The new MTV teenage drama “Skins” has been in the spotlight since its pilot episode aired last week. Executives are worried that some of the scenes in the show, which features underage high school kids getting hot and heavy, popping pills, and streaking naked in the streets with erections, may actually violate federal child pornography statutes.
Apparently, re-edits are in progress to cut around the most provocative images.
This weekend, Salon writer Tracy Clark-Flory highlights the fact that “Skins” is just the latest to shock and disturb the public when it comes to underage sexuality. She pulled together 14 of the most controversial images and films:
She starts in 1856, with Lewis Carroll, the author of “Alice in Wonderland,” who Clark-Flory says can be called the “first child pornographer.” He took photographs of half-clothed and naked children than were accepted as art at the time, but later seen as inappropriate.
From Jodie Foster in “Taxi Driver” and Brook Shields in “Pretty Baby,” the Calvin Klein ads and the controversy around 6-year-old JonBenet Ramsey, and more recently, Miley Cyrus in Vanity Fair. What’s okay and what’s offensive and dangerous is a long-standing conversation.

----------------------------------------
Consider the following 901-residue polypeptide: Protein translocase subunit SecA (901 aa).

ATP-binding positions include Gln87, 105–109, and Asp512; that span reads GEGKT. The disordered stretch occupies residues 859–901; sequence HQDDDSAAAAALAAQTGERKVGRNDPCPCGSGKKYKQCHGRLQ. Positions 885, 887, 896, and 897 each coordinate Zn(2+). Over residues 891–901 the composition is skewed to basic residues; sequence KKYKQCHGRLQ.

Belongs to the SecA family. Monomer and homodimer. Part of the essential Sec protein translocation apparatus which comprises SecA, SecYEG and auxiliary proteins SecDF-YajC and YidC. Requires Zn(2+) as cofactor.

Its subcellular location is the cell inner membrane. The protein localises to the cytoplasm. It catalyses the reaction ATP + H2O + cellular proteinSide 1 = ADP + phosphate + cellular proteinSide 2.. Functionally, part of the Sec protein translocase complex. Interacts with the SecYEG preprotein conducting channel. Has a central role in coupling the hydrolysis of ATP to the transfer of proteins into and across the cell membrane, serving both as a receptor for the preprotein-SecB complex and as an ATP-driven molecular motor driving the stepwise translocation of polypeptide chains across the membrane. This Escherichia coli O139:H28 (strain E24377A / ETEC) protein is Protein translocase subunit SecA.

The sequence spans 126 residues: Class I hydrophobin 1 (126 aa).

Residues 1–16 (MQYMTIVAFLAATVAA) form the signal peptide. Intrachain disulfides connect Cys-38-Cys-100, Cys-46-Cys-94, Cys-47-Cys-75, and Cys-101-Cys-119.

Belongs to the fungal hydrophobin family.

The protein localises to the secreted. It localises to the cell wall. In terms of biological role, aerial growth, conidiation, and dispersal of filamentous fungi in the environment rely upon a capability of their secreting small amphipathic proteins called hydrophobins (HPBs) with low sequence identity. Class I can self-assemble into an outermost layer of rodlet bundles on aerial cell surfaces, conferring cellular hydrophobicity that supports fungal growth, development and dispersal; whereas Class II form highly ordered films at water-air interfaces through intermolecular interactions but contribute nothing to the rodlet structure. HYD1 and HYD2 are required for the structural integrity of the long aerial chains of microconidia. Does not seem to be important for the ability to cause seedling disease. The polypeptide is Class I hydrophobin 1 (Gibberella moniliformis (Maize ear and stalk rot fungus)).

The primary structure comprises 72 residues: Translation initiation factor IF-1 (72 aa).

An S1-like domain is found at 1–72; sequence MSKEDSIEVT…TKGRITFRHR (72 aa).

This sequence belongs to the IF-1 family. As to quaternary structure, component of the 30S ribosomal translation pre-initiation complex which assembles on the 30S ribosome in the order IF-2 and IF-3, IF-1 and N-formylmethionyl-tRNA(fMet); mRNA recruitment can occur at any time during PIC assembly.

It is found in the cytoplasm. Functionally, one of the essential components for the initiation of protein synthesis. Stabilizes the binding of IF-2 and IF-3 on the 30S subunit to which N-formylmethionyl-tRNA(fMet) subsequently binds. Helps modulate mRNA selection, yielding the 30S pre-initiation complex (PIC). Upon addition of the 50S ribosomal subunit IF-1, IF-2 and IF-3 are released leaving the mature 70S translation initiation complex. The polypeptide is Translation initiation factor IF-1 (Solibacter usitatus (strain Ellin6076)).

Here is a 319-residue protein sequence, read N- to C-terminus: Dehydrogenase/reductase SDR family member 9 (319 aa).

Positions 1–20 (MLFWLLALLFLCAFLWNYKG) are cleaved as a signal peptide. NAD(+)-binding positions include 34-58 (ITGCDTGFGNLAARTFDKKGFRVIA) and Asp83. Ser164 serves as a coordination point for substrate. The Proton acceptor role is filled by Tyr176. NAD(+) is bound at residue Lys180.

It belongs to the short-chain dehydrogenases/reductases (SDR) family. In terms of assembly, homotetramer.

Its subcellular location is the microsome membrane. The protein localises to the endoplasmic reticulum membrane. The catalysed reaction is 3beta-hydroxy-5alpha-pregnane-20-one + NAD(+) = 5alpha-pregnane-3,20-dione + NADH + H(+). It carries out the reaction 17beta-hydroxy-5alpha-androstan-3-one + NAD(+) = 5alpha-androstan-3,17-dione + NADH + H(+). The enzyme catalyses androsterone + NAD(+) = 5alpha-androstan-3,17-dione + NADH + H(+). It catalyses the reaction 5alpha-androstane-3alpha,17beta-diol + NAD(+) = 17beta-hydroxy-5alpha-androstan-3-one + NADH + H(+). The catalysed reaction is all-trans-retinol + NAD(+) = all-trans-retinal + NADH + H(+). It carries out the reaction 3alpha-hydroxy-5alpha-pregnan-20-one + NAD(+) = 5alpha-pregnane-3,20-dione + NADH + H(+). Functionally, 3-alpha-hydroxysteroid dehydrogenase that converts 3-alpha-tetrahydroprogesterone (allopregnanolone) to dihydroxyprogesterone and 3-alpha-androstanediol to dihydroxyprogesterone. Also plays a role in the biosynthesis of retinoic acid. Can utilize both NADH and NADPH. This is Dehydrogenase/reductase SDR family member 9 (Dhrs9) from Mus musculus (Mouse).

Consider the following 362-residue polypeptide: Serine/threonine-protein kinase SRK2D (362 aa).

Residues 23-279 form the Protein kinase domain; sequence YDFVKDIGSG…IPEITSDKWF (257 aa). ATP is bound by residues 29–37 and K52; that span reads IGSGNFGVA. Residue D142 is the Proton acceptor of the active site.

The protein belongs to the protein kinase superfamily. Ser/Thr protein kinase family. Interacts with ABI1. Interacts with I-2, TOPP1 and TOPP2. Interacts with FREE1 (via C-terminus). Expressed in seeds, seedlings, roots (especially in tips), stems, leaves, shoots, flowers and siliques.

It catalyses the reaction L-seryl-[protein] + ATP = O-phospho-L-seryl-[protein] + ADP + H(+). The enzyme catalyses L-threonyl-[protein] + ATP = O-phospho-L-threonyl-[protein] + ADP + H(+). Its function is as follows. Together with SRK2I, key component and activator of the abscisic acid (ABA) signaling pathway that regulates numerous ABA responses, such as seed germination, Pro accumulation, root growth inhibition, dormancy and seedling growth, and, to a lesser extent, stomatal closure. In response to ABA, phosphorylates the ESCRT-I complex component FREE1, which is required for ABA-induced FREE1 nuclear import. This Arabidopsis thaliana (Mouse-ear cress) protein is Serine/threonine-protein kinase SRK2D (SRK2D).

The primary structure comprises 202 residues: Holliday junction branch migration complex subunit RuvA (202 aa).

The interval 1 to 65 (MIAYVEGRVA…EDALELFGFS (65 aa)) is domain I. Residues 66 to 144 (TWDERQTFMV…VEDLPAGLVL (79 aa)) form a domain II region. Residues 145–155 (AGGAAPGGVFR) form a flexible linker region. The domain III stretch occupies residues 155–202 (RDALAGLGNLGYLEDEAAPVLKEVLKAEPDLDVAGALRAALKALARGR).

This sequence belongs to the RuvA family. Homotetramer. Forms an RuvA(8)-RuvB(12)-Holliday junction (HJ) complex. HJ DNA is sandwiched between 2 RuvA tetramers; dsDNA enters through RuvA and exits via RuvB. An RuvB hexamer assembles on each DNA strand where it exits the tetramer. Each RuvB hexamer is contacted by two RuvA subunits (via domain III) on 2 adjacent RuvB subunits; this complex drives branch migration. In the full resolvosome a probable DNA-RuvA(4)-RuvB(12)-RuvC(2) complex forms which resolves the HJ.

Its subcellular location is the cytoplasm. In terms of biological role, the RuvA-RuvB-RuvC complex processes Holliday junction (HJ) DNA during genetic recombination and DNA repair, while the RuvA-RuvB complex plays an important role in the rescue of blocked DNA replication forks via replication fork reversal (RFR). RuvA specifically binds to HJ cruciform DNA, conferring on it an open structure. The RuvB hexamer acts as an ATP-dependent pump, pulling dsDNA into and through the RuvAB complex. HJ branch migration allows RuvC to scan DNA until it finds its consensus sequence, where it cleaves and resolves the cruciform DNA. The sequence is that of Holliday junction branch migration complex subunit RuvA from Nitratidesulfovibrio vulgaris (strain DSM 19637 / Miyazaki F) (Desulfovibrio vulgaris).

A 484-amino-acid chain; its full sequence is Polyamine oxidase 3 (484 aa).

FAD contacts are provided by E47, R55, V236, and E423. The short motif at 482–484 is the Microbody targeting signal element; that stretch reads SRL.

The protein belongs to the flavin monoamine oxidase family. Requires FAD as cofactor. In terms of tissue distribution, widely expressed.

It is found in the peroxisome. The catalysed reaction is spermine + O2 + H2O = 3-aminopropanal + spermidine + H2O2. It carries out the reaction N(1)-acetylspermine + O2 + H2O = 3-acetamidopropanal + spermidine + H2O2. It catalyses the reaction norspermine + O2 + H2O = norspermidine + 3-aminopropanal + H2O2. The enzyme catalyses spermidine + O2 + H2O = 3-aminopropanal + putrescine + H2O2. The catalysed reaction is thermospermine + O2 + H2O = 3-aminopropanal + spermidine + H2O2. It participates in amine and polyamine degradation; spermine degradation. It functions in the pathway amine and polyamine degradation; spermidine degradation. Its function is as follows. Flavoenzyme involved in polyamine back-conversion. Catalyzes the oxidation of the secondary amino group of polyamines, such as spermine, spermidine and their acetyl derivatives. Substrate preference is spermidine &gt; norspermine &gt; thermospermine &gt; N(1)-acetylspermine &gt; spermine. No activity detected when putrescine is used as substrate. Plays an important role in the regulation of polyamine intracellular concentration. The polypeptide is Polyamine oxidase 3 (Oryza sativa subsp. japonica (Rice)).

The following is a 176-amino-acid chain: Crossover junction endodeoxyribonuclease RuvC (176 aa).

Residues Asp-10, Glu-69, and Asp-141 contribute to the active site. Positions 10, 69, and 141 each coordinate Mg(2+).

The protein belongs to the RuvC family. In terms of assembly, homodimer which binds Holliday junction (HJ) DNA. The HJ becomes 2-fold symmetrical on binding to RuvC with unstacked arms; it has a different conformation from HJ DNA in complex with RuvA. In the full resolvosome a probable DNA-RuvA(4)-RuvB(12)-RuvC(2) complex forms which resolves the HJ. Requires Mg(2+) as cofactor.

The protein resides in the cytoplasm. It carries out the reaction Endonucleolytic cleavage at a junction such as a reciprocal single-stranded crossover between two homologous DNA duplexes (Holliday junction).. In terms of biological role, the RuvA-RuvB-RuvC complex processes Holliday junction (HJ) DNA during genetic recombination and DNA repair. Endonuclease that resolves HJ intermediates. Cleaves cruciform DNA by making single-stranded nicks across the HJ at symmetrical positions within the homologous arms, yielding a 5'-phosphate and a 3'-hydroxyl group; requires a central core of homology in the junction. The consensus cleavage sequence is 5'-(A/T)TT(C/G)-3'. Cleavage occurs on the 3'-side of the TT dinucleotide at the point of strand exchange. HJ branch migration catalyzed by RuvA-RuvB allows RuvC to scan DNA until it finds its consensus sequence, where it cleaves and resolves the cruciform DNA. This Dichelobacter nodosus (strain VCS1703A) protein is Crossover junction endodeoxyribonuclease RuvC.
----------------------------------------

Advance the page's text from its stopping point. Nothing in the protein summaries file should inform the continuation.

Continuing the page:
The boundaries seem a little looser when art is involved. But when it comes to “Skins,” I don’t know if we can play that card. As David Carr of The New York Times points out, it’s a re-hashing of a British show. And its raw disturbing portrayals aren’t new — remember the 1995 film “Kids”?
It’s hard to offend me. But I do think “Skins” goes too far. Not because it depicts teenage sex and drug overdoses, but because it does it with snappy background music and a smile — the tone in some scenes is downright Gilmore Girls. Except someone gets naked and high, a friend OD’s, they crash an SUV into the river in a druggy haze and almost drown, and they all chuckle about it. Cue heartwarming music. Best night ever.